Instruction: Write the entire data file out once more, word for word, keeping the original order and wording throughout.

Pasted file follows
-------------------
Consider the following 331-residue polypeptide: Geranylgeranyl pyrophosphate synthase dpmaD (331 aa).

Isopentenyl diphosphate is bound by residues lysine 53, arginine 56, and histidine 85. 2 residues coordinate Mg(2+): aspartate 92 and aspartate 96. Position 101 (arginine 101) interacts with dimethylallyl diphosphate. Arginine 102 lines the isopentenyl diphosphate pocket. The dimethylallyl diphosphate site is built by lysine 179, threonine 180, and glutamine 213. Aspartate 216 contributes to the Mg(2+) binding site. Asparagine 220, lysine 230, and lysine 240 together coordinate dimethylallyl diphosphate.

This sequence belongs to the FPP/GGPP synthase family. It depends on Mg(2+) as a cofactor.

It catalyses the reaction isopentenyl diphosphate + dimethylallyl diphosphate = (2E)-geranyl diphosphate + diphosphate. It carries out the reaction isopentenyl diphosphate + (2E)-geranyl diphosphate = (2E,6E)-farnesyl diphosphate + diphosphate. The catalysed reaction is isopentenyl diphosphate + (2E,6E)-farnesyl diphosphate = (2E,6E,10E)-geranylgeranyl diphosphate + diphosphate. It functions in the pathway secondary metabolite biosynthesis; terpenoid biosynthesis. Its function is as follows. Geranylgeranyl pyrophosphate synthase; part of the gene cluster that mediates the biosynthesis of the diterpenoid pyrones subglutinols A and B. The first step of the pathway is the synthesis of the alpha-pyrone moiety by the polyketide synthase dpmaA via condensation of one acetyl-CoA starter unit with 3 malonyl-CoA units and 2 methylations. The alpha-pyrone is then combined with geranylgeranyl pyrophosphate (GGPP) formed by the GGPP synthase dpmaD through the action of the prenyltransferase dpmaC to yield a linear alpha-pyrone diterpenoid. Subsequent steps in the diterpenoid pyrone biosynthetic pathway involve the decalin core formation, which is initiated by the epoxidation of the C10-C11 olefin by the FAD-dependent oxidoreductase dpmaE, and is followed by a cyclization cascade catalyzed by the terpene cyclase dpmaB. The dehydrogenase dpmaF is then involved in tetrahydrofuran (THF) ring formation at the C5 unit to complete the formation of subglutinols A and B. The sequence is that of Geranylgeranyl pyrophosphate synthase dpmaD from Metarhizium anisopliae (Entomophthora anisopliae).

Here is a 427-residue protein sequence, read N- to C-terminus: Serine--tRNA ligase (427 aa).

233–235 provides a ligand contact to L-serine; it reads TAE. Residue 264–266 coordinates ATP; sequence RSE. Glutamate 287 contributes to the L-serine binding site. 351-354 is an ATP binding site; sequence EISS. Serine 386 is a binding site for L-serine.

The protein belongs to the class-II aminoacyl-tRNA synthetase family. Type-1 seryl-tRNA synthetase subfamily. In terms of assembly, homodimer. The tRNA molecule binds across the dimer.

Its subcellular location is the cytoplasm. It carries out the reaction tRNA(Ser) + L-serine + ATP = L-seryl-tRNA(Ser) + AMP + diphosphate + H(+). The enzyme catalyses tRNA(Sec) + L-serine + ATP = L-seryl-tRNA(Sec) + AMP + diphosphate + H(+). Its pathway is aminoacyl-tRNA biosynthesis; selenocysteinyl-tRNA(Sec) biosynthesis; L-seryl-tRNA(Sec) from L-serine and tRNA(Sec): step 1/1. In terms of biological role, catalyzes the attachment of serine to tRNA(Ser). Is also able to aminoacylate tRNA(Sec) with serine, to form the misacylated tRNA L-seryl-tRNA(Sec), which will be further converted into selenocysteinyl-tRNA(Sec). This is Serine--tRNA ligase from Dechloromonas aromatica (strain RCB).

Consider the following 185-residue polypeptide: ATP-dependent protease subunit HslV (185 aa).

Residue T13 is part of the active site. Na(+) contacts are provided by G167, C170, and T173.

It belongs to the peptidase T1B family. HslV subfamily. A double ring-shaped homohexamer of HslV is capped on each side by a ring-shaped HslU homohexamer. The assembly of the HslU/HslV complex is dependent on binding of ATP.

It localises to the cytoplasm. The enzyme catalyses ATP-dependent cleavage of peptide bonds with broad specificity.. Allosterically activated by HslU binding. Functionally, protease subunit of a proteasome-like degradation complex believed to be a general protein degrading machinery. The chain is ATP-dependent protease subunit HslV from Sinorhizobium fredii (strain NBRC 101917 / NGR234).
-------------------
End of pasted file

Consider the following 331-residue polypeptide: Geranylgeranyl pyrophosphate synthase dpmaD (331 aa).

Isopentenyl diphosphate is bound by residues lysine 53, arginine 56, and histidine 85. 2 residues coordinate Mg(2+): aspartate 92 and aspartate 96. Position 101 (arginine 101) interacts with dimethylallyl diphosphate. Arginine 102 lines the isopentenyl diphosphate pocket. The dimethylallyl diphosphate site is built by lysine 179, threonine 180, and glutamine 213. Aspartate 216 contributes to the Mg(2+) binding site. Asparagine 220, lysine 230, and lysine 240 together coordinate dimethylallyl diphosphate.

This sequence belongs to the FPP/GGPP synthase family. It depends on Mg(2+) as a cofactor.

It catalyses the reaction isopentenyl diphosphate + dimethylallyl diphosphate = (2E)-geranyl diphosphate + diphosphate. It carries out the reaction isopentenyl diphosphate + (2E)-geranyl diphosphate = (2E,6E)-farnesyl diphosphate + diphosphate. The catalysed reaction is isopentenyl diphosphate + (2E,6E)-farnesyl diphosphate = (2E,6E,10E)-geranylgeranyl diphosphate + diphosphate. It functions in the pathway secondary metabolite biosynthesis; terpenoid biosynthesis. Its function is as follows. Geranylgeranyl pyrophosphate synthase; part of the gene cluster that mediates the biosynthesis of the diterpenoid pyrones subglutinols A and B. The first step of the pathway is the synthesis of the alpha-pyrone moiety by the polyketide synthase dpmaA via condensation of one acetyl-CoA starter unit with 3 malonyl-CoA units and 2 methylations. The alpha-pyrone is then combined with geranylgeranyl pyrophosphate (GGPP) formed by the GGPP synthase dpmaD through the action of the prenyltransferase dpmaC to yield a linear alpha-pyrone diterpenoid. Subsequent steps in the diterpenoid pyrone biosynthetic pathway involve the decalin core formation, which is initiated by the epoxidation of the C10-C11 olefin by the FAD-dependent oxidoreductase dpmaE, and is followed by a cyclization cascade catalyzed by the terpene cyclase dpmaB. The dehydrogenase dpmaF is then involved in tetrahydrofuran (THF) ring formation at the C5 unit to complete the formation of subglutinols A and B. The sequence is that of Geranylgeranyl pyrophosphate synthase dpmaD from Metarhizium anisopliae (Entomophthora anisopliae).

Here is a 427-residue protein sequence, read N- to C-terminus: Serine--tRNA ligase (427 aa).

233–235 provides a ligand contact to L-serine; it reads TAE. Residue 264–266 coordinates ATP; sequence RSE. Glutamate 287 contributes to the L-serine binding site. 351-354 is an ATP binding site; sequence EISS. Serine 386 is a binding site for L-serine.

The protein belongs to the class-II aminoacyl-tRNA synthetase family. Type-1 seryl-tRNA synthetase subfamily. In terms of assembly, homodimer. The tRNA molecule binds across the dimer.

Its subcellular location is the cytoplasm. It carries out the reaction tRNA(Ser) + L-serine + ATP = L-seryl-tRNA(Ser) + AMP + diphosphate + H(+). The enzyme catalyses tRNA(Sec) + L-serine + ATP = L-seryl-tRNA(Sec) + AMP + diphosphate + H(+). Its pathway is aminoacyl-tRNA biosynthesis; selenocysteinyl-tRNA(Sec) biosynthesis; L-seryl-tRNA(Sec) from L-serine and tRNA(Sec): step 1/1. In terms of biological role, catalyzes the attachment of serine to tRNA(Ser). Is also able to aminoacylate tRNA(Sec) with serine, to form the misacylated tRNA L-seryl-tRNA(Sec), which will be further converted into selenocysteinyl-tRNA(Sec). This is Serine--tRNA ligase from Dechloromonas aromatica (strain RCB).

Consider the following 185-residue polypeptide: ATP-dependent protease subunit HslV (185 aa).

Residue T13 is part of the active site. Na(+) contacts are provided by G167, C170, and T173.

It belongs to the peptidase T1B family. HslV subfamily. A double ring-shaped homohexamer of HslV is capped on each side by a ring-shaped HslU homohexamer. The assembly of the HslU/HslV complex is dependent on binding of ATP.

It localises to the cytoplasm. The enzyme catalyses ATP-dependent cleavage of peptide bonds with broad specificity.. Allosterically activated by HslU binding. Functionally, protease subunit of a proteasome-like degradation complex believed to be a general protein degrading machinery. The chain is ATP-dependent protease subunit HslV from Sinorhizobium fredii (strain NBRC 101917 / NGR234).